Volunteer Safety When Working Outdoors

As a volunteer, the charity or non-profit organization you are volunteering with is responsible for your safety. However, they may expect you to be familiar with common safety guidelines for working outdoors in Ontario. This page provides a brief overview of safety considerations when working outdoors.

Icon indicates this resource is in the "External Link" category.  Visit the Government of Ontario Page about Safety when Working Outdoors

The most common hazards a volunteer may encounter when working outdoors are:

  • ultraviolet radiation from the sun
  • heat stress
  • cold stress

Ultraviolet Radiation from the Sun

Ultraviolet raditation from the sun can cause skin cancer, premature aging, and other effects. Effects are strongest from 11 am to 4 pm. When working outside in the sun, follow these precautions:

  • Wear sunscreen with an SPF of 30 or higher and re-apply often if sweating
  • Consider also using a lip balm with sun protection
  • Wear a broad-brimmed hat
  • Cover as much of your skin with clothing as possible to shield against ultraviolet radiation

Heat Stress

Working in high heat can stress the body’s cooling system and lead to heat stress, heat stroke, and in extreme circumstances even death. As the Ottawa region experiences more and hotter heat waves, everyone working outside is encouraged to familiarize themselves with heat stress.

Icon indicates this resource is in the "External Link" category. Fact Sheet: Staying Healthy in the Heat (Government of Canada)

These simple tips will help you stay safe in high heat:

  • Always check the local weather so you are prepared for likely conditions
  • Know the signs of heat stress and pay attention to how you feel
  • Stay hydrated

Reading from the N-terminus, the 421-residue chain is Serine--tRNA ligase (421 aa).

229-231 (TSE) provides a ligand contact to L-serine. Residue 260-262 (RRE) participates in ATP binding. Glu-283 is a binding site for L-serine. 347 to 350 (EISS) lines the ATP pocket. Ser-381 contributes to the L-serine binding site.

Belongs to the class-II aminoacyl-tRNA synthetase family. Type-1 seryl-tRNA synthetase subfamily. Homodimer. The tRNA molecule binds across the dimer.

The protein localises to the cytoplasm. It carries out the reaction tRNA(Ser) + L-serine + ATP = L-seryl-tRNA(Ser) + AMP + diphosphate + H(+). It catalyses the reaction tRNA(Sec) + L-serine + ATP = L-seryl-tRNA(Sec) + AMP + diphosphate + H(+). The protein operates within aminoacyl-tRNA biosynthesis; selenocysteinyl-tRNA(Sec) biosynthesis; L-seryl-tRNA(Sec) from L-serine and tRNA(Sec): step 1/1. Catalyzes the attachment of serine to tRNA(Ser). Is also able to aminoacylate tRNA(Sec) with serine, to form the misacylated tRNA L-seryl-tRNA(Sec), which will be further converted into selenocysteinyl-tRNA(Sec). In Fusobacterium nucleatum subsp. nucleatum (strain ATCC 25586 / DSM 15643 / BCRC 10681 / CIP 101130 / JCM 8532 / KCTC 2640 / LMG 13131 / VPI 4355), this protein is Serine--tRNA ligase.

• Take breaks, especially by resting in a cooled building or shaded area

Be aware that high humidity is common in the Ottawa Valley and will make hot temperatures feel hotter.

Cold Stress

Winter temperatures in Ottawa and region can sometimes be very cold. If you are going to volunteer working outside in winter, follow these tips:

  • Always check the local weather so you are prepared for likely conditions
  • Wear several layers of clothing. Your clothing should be comfortable and not tight enough to restrict blood flow
  • In extreme cold, take extra precaution to protect your face, ears, hands, and feet
  • Ensure your boots are waterproof and slip-proof
  • Wear a hat to reduce heat lost through your head
  • Bring a change of clothing and/or a warm blanket for emergencies
  • Try not to touch cold metal surfaces with bare skin
  • Limit outdoor time on extremely cold days

Be aware that the wind can make cold temperatures feel colder. Learn more about working outdoors in cold weather on this page from the Canadian Centre for Health and Occupational Safety.

Visit our Volunteering Safely resource for general safety information.